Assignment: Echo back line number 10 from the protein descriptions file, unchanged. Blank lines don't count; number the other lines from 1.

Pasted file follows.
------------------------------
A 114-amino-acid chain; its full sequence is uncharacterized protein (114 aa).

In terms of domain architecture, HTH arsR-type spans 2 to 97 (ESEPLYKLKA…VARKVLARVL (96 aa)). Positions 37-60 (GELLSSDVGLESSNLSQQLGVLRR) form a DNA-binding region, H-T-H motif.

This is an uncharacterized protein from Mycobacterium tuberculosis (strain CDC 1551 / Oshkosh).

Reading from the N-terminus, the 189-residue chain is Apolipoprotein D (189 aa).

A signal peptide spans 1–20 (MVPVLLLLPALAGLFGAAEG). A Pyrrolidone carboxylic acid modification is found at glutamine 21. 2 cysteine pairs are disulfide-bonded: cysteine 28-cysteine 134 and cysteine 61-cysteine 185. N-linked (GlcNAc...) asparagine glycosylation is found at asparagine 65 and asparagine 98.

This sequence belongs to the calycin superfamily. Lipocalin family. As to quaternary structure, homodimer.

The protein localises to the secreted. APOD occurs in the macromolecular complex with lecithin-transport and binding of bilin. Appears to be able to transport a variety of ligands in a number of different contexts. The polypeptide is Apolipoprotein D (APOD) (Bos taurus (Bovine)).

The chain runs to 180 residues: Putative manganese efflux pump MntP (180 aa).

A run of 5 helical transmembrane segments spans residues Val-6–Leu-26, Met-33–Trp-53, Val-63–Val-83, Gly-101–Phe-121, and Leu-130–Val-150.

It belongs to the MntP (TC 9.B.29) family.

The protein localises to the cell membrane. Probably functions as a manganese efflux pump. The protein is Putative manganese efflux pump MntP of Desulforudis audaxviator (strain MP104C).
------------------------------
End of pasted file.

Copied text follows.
It belongs to the MntP (TC 9.B.29) family.